Series of surveys point to gloomy outlook for South West firms as trading conditions remain tough

January 27, 2023

Confidence among the South West’s small businesses has plunged to the lowest level since the country emerged from Covid lockdowns, according to a new survey.

The latest quarterly confidence report from the FSB (Federation of Small Businesses) reveals that fears of inflation, falling consumer demand and the general cost of doing business left optimism levels considerably lower than the previous quarter. 

It also shows that, once again, the South West in the unenviable position of the least-confident region of the UK.

The downbeat FSB survey results coincide with research showing the number of companies filing for administration across the South West jumped by more than half last year as rising inflation, weaker trade and geopolitical uncertainty continue to put businesses under pressure.

To add to the gloom, figures released by insolvency group Begbies Traynor in its quarterly Red Flag Alert show the number of Bristol businesses in dire financial straits passed 7,000 between October and December.

The FSB report shows that in addition to the overall confidence figures, there has been a continued decline in revenue among the small businesses surveyed along with an increase in the amount of businesses shedding staff and growing pessimism about trading conditions in the immediate future.

Only a modest increase in the number of businesses planning to invest in the coming months provided any real positivity in the findings. 

FSB South West regional policy representative Craig Carey-Clinch, pictured below, said the report summed up the sentiment many businesses felt about 2022 – a year that began with optimism but rapidly went down. 

“It all began with a renewed sense of hope as we looked to have Covid behind us but then it all got gradually worse as domestic and international events combined to wreck hopes, ambitions and small business’ finances,” he said.

Looking ahead, he said he hoped 2023 would see a reversal in small business fortunes but he called on the government to play its part to make that happen.

“We can only hope that we have now reached the bottom of this cycle and 2023 can start to slowly but surely change the narrative,” he added.

“Small businesses and the self-employed here in the South West will do everything they can to try to change things – but, as ever, we can’t do it alone.

“We need sympathetic, innovative and supportive people at the heart of government to put business first and help us keep our great local businesses and entrepreneurs on track to begin the economic fight back we all crave.”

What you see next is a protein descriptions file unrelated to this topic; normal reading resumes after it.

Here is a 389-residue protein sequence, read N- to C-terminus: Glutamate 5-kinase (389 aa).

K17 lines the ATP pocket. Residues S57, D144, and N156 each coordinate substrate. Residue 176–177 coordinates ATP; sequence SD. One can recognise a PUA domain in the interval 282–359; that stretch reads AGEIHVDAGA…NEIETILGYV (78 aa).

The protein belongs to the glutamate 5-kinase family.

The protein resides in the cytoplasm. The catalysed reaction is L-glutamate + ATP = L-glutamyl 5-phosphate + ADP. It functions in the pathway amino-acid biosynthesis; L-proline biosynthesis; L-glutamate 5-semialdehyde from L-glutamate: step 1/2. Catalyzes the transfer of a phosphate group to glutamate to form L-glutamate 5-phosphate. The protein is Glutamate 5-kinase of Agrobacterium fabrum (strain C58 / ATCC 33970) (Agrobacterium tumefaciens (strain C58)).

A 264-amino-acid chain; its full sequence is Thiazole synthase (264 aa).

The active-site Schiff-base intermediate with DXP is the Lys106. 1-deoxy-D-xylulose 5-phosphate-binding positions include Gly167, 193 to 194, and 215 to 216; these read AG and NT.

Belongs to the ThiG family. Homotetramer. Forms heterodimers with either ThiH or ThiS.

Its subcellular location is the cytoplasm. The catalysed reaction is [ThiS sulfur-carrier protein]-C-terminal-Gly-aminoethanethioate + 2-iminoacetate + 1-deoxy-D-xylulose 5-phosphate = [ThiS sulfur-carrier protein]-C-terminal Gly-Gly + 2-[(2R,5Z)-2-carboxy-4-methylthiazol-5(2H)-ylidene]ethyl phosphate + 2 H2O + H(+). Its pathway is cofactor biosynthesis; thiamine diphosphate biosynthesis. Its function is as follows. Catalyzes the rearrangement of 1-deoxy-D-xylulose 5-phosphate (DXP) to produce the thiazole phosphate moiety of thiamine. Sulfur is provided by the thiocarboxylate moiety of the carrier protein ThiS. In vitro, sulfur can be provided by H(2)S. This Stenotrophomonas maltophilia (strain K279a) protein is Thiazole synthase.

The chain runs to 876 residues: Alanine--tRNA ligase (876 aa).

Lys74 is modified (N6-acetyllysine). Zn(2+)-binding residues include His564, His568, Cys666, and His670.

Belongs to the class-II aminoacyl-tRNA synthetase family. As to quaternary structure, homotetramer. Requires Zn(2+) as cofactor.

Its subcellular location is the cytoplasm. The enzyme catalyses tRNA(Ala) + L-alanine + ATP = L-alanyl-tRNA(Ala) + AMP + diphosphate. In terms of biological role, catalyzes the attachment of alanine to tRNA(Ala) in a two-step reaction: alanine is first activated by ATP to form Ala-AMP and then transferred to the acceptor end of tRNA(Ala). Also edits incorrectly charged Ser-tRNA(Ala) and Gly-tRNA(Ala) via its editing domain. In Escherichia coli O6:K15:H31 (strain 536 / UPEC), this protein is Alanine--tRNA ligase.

The research into administrations in the South West – based on analysis of notices in The Gazette by financial advisory firm Interpath – revealed that 100 firms in the region fell into administration last year – a 56% increase on 2021. However, it was still well below pre-pandemic levels of 166 in 2019 and 173 in 2018.

Interpath director and head of its Bristol team Lee Swinerd, pictured below, said: “2022 came as a body blow for many businesses who had been hoping for a year of respite following two years’ of disruption caused by the pandemic. 

“Instead, spiralling inflation, rising interest rates, faltering consumer confidence, political turbulence and weaker cross-border trade served to pile on even more pressure.”

The figures show that while the insolvencies were across a wide range of sectors, retail and casual dining businesses experienced particular challenges as the year drew to a close.

Across the UK, in 2022, there were 96% more filings for insolvency in the retail sector in comparison to 2021, and 67% more in leisure & hospitality.

Lee Swinerd added: “Businesses in the retail and casual dining space continue to face one challenge after another – from rising input costs and interest rate rises, to supply chain disruption and staff shortages, not forgetting falling consumer spend due to the spiralling cost of living.

“Many are also finding that they have surplus stock on their hands, as demand has dampened and inventory levels have continued to rise.

“We continue to watch those all-important Christmas trading updates with interest. Those that have under-performed may need to take decisive action in the coming weeks and months.” 

The Begbies Traynor Red Flag Alert shows while the increase in the number of struggling businesses in Bristol edged up by 1% to 7,049 in the last three months of 2022, there were specific sector hotspots where businesses were particularly struggling, including media and manufacturing, with 12% and 7% increases respectively.

Begbies Traynor Bristol partner Paul Wood, pictured rightsaid: “We came into 2022 hopeful that the pandemic was behind us, and better times were ahead, only for Russia’s invasion of Ukraine to unsettle the global economy, leading to spiralling inflation and soaring energy bills, and laying the foundations for what looks like a global recession.

“In the UK in particular, strike action is also piling on the pressure as staff struggle to get to work and customers stay away.

“Many of the companies captured by the Red Flag Alert are SMEs without the financial firepower larger enterprises have to fall back on.

“We should be applauding the directors of these smaller companies which make up the backbone of the UK’s economy for the incredible tenacity they have shown for so long.

“However, we’re taking calls from company bosses who are facing multiple challenges to keep their businesses afloat. They are dealing with a gloomy economic outlook with inflation at 40-year highs and interest rates at levels not seen for 14 years.

“As a result, more and more companies are starting to feel the burden of their debts, making directors question whether they can go on.”


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